``Some restrictions may apply.'' Those four words could turn out to be a major understatement for anyone trying to find a bargain air fare.
Sure, you can fly from New York to Los Angeles for $99 each way or book a round-trip flight for $259. And you can hop on a plane to Florida for $69 each way. But first you'll have to travel through a thicket of restrictions that may be the most complicated part of your travel planning.
The fine print in the full-page newspaper ads will partly unravel the web of restrictions behind these bargain fares, but it can leave many questions unan- swered.
The fine print often doesn't tell you, for example, that only some of the seats on each plane are available at this fare. ``It's very slim,'' says Kirsten Davis, an agent with On-Time Travel in Ipswich, Mass. ``It may be only 10 to 20 percent of the seats are reserved for the cheap fares.'' On any one flight, she adds, it's possible to have at least half a dozen prices being paid for seats in the coach section of the aircraft.
The tiny type also doesn't tell you that if the airline sees prospects for a lot of empty seats a few days before the flight, it can open up more of them to various bargain fares. This pleases those who missed out on the first offer but displeases those who signed on early and have since lost the chance to shop around for an even better bargain.
And the fine print doesn't tell you that the bargain fare you accept today could be higher -- or lower -- tomorrow.
``It's a real gamble,'' Ms. Davis says. ``If you call today you get today's price. If you call tomorrow, you get tomorrow's price. The airlines can reprogram their computers overnight.''
A few airlines are getting some high-tech help in deciding when to reprogram those computers. James Jorgensen, publisher of a financial planning newsletter in Cupertino, Calif., says at least one airline has purchased a computer software program that will tell it the best times to offer bargain fares, how many bargain seats to set aside on each flight, and the best price to offer. Other carriers are expected to order the software soon, he adds.
But even a fancy computer program won't always help.
``If someone like People Express cuts their fares, the others have to match it,'' Davis says.
The latest feature in the bargain air fare picture is the penalty. In the year or so since it was introduced, it has surprised and angered a lot of people who had become used to reserving a bargain fare, only to cancel it later when they found something better. At most airlines now, the penalty is at least 25 percent.
If you book a flight from Los Angeles to New York, for instance, and want to change the time or date of the departure or return, you'll have to pay at least 25 percent of the fare for the unused portion of the trip. In addition, if you want to come back from a vacation early, expect to buy a one-way ticket at full price. In some instances, this could triple the cost of your trip.
If it's a big bargain, the penalty could be more. ``If it's a $99 fare, 25 percent isn't much of a penalty,'' Mr. Jorgensen says, so the airline might have a higher penalty.
While these penalties are usually mentioned in the ads, Davis notes, many customers don't realize how restrictive they can be.
Also, if you get a bargain fare through a travel agent or directly from the airline, someone may forget to mention the penalty, so be sure to ask about it.
Frankly, she says, she is somewhat surprised that the penalty is still around. ``When the airlines came out with this a year ago, we didn't think they could make it stick,'' she recalls. ``But they have, so people are going to have to learn to live with it.''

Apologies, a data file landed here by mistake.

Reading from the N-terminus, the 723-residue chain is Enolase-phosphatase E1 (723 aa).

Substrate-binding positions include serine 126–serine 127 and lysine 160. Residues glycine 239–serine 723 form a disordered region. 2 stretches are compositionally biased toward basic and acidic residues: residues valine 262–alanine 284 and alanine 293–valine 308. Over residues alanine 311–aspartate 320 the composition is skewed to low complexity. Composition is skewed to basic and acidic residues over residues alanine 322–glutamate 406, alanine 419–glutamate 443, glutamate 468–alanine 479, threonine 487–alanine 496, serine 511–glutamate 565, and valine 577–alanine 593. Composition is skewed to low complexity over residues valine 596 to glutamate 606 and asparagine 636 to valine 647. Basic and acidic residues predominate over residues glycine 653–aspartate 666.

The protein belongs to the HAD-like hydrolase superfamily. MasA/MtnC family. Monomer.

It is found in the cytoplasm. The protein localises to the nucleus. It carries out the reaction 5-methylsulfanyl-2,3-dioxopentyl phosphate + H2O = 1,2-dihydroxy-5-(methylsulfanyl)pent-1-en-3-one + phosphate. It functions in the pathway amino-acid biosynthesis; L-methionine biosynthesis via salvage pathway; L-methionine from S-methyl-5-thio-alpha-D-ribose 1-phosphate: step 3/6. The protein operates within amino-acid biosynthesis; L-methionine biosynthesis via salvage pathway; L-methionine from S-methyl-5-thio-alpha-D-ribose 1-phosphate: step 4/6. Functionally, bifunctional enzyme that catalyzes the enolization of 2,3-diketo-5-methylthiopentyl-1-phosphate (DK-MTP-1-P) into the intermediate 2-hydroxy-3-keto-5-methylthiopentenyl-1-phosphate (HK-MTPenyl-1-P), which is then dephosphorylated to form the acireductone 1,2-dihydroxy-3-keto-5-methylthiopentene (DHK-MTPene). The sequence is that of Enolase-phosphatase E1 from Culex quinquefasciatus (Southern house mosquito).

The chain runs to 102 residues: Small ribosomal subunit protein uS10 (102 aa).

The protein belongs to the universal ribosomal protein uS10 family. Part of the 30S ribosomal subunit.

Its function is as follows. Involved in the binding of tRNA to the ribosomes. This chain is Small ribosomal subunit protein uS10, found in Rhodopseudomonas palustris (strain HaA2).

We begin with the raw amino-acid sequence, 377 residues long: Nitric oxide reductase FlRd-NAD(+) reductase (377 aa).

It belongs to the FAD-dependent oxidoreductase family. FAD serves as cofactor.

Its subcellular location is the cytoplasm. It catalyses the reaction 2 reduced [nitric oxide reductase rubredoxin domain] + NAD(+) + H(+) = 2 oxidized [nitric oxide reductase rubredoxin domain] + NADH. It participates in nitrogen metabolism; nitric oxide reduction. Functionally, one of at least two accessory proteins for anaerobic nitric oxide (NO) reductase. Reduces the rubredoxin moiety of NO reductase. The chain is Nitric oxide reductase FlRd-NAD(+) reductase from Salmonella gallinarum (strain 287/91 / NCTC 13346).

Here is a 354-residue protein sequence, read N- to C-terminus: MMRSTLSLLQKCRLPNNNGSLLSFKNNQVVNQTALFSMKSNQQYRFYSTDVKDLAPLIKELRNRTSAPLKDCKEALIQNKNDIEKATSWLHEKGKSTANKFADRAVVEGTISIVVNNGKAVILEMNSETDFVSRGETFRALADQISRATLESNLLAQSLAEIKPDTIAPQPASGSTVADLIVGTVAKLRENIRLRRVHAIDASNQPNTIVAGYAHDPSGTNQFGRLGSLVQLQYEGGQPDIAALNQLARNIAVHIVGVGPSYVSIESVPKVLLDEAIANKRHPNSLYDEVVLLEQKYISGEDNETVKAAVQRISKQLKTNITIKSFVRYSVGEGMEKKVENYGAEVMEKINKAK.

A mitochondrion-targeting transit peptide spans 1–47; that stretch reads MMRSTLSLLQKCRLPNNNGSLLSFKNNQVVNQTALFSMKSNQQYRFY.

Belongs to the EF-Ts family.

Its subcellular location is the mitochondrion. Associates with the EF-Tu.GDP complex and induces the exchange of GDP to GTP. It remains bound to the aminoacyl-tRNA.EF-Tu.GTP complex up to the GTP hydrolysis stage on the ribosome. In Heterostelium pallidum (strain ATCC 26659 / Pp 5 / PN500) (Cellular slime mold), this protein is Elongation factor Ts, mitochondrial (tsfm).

There are times, she continues, where an airline will make allowances for valid emergencies. If, for example, a family member becomes ill halfway through your vacation, forcing you to return early, you may be able to use your bargain fare. The airline will either let you return without an extra charge or ask you to buy a full-fare ticket and reimburse you for the difference later.
``But this could take several weeks or months,'' she warns. ``So be prepared to be patient.'' Just be sure you have adequate proof that the early return was necessary.
In most parts of the country, January and February are the best times to look for bargain fares. This is also true in the Northeast, but here, a regional tradition known as ``February school vacation week'' takes away much of the incentive that airlines might have to offer bargains to warmer climes or ski areas in mid-February.
If you want to find the cheapest fare, the best advice is to be flexible. Once a fare is heavily advertised, the seats often fill up fast, so if you can offer the travel agent some alternative departure and return dates, you will increase your chances of saving money. It will also help if you aren't too choosy about which airline you use, since travel agents tend to look for the best fares and schedules and don't pay too much attention to airlines.
Lately, though, an exception to this is Eastern Airlines. Labor and financial difficulties at Eastern have prompted some agents to steer customers away from it, especially if they are planning to travel after March 1. That date is a double deadline for the carrier, since agreements with pilots' and machinists' unions are due to expire, and some lenders have said they want loan repayments to begin by then.
If there is a strike, other carriers will probably honor Eastern tickets as long as they have seats available. But if Eastern declares bankruptcy, those tickets probably wouldn't be honored.
For now, then, this is an unusual but necessary extra to consider when looking for high-flying bargains.
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